My name is Kirsty Isabella Morris, and in the next few months I will be opening an Etsy shop for my handwoven jewellery.

I have two goals for this site and blog. The first is provide some background for my jewellery, such as my inspiration, my design processes and how it’s made. I hope this will be interesting and insightful and give each piece a story. The other aim is for this to be a sort of online sketchbook where I can put my thoughts, ideas and experiments and write about my journey in the lead up to opening my Etsy shop and beyond. This should also tie in nicely with my first goal.

I’ve been drawing, painting and making things for as long as I can remember. I have my mum to thank for that, she was doing the same her whole life.

I focused on fine art for the first half on my education and got an A-level in the subject. But then I did a foundation diploma in art and design (a normal step between A-levels and Bachelor degrees for art students in the UK). I was introduced to all sorts of arts that I’d never done before, such as ceramics and textiles. When it was time to specialise I was torn between textiles and jewellery design. In the end I chose textiles and continued on to university, further specialising in weave and natural dyes.

Now I’ve found a way to combine the two subjects that I love with woven jewellery.

My aim for my jewellery is to be well made, on trend and very unique.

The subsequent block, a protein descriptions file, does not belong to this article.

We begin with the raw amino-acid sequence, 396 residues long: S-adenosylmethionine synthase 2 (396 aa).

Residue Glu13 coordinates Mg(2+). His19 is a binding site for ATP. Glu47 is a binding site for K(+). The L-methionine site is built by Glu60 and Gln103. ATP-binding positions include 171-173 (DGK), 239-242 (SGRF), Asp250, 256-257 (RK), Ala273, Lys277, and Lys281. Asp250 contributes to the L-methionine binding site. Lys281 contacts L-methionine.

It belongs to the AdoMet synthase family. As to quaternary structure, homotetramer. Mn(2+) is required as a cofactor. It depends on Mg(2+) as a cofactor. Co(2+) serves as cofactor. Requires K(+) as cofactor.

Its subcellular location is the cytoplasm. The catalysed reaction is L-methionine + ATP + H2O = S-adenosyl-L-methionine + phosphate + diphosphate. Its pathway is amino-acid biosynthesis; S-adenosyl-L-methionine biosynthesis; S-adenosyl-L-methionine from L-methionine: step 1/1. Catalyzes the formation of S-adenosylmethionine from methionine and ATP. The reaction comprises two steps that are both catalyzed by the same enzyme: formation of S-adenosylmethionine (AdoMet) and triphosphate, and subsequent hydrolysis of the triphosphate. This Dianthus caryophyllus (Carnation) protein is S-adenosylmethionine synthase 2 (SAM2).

I enjoy having to work with the restrictions of weaving – figuring out how to get that curvy design using a fairly basic loom is a great challenge. It takes a good amount of time  to plan and calculate a design and to get a warp on the loom before you can actually start weaving it, which makes seeing your fabric come in to existence right in front of your eyes even more exciting! Dyeing, on the other hand, is more instantaneous (for the most part): you can wake up in the morning wanting to dye, and by the evening it’s dyed, dried and ready to use. With natural dyes it’s usually not quite so quick, but even more magical – watching some wood chips turn yarn a deep purple or warm pink depending on the pH of the water makes me feel like an alchemist. There’s an earthiness to the colours produced by natural dyes, too, which you don’t get with synthetic dyes. And you can never get the same colour twice as even the weather can affect it, making every batch unique.

But for now, thank you for having a look at my website and please subscribe or follow me on social media using the buttons to the right if your interested in joining me on my journey.